Published: 28th September 2019
Vape-ban is just to increase ITC stock prices, not for healthy India: Why vapers think e-cigarette ban is a bad idea
Hundreds of vapers, harm reduction advocates, medical professionals and members of the legal fraternity came together on Saturday to oppose the government’s decision to ban e-cigarettes and vaping
Smoking is bad. So is vaping. But these vapers claim it might be a tad bit better than smoking tobacco. The Association of Vapers India (AVI), an organisation of e-cigarette users, held nationwide protests in New Delhi, Mumbai, Bengaluru, Hyderabad and Kolkata, and addressed the media in Chennai against the recent ban imposed on e cigarettes by the government.
The protesters said that the ban is nothing but "wilful genocide" by the government as it will deprive the country’s 11 crore smokers of safer options. "Smoking kills nearly a million people in India every year. The government’s unilateral decision is based on its vested interest in the tobacco industry. Why will the Finance Minister present the notification otherwise? We do have a Health Minister. If it was all about health why did he not announce the ban?" asked Cary Edwards, a media consultant, stand-up comedian and actor who used to smoke more than 40 cigarettes for 23 years before switching to vaping. "The government wants proof that vaping helps? We are the proof. Four years ago I was diagnosed with Chronic Obstructive Pulmonary Disease (COPD). After I quit cigarettes I am much better. The COPD has not recurred in years. The government is neglecting public health as well as human rights to shield cigarette commerce as vaping has led to historic declines in smoking rates in countries where it has been allowed. And the government owns around 28 per cent of ITC. Why won't they be concerned?" added Cary.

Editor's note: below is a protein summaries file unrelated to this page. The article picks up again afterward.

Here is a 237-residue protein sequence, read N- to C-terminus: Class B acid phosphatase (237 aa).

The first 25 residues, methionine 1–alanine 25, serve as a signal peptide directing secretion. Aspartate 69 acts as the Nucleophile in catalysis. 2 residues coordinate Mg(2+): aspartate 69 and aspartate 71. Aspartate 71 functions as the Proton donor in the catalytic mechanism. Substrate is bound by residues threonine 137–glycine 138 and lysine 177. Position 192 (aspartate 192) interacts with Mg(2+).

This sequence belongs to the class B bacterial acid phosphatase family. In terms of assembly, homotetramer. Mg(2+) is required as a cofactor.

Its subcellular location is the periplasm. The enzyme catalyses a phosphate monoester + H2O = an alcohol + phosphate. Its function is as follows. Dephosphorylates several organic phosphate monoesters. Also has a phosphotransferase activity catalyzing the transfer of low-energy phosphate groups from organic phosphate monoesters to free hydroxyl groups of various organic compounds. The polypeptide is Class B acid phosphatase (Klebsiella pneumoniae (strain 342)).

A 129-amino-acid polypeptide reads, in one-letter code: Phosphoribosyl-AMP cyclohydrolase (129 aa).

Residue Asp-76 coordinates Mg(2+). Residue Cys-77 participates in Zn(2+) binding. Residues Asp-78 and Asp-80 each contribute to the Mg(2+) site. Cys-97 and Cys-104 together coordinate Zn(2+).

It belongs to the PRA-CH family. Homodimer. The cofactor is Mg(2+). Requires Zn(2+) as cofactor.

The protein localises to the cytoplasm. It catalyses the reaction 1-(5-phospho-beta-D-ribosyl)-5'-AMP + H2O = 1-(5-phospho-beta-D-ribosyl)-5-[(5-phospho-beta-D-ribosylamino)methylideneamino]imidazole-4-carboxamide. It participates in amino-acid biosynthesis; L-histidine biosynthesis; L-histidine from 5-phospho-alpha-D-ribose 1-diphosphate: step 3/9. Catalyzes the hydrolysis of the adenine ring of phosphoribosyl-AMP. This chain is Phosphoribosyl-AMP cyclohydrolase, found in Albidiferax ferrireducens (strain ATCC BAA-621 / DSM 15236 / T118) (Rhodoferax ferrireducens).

The e-cigarette ban in India came at a time when Centers for Disease Control and Prevention in the USA said that they were investigating more than 380 vaping related diseases. But Cary says theirs more to that story
"When we read these stories we tend to not understand the finer details and just go by the headline. In the USA people are not just smoking nicotine vapes and people also use black market low-quality vapes that affect them badly. But that does not mean you ban it. Regulate, do not ban. That's all we are saying," said Cary, who heads the Chennai chapter of the organisation.
Nirmala Sitharaman had said that a major reason behind the ban was that youngsters are getting addicted to vaping. "There is a legal age beyond which you are not allowed to smoke or vape. So they should not be doing Either. And it is way easier to get a cigarette that a vape. Vapes cost Rs 3,000 to Rs 5,000 and a cigarette, even the best, imported ones cost Rs 15 a stick. Which do you think a teenager would go for?" asked Cary.
Association of Vapers India is a non-profit that advocates tobacco harm reduction through the use of vapour products and electronic cigarettes to help smokers quit. AVI is connected to a community of over a lakh consumers who have quit smoking through vaping. Its members include professionals from all walks of life, including medical and legal professionals. AVI is part of the International Network of Consumer Organisations (INNCO), which represents 34 national consumer advocacy bodies. It is also part of the Asian network - Coalition of Asia Pacific Harm Reduction Advocates (CAPHRA).
#NoVapeBan: Vapers, harm reduction advocates, medical professionals and members of the legal fraternity came together on Saturday to oppose the government’s decision (Pic: Anand/AVI)
The legal fraternity said the ban on e-cigarettes is ultra vires to the constitution. “When addressing issues of public health, it is imperative upon the state to act like a parent towards its citizens. By snatching away e-cigarettes, which are scientifically proven to be the most effective smoking cessation method, the state has not only condemned its 11 crore citizens to a lesser life and a bleaker future but has also put at risk their families. The government has abdicated its duty as a parent and has decided to treat its citizens like a trader – simply trading their lives and future away for higher revenues and the greater benefits of a select few,” said Pingal Khan, an advocate, from Bangalore.
Dr Aparajeet Kar, a pulmonologist from New Delhi who was also at the protests, said, “E-cigarettes, unlike conventional cigarettes, do not burn tobacco thereby producing no tar or carbon monoxide, two of the most damaging elements in a conventional cigarette. Moreover, there is no evidence so far that vaping causes harm to other people, which is in contrast to secondhand smoke which kills 800,000 people every year.” Kamal Bhattacharya, an artist from Bangalore, asked, “Nicotine in the form of cigarettes, gums and patches is widely and easily available. Vaping is just another method to inhale nicotine. Then why the government has banned only this category? The government allowed cigarettes to be sold easily and people got addicted and now they have to take little responsibility to undo this devil by allowing people effective means to wean off.”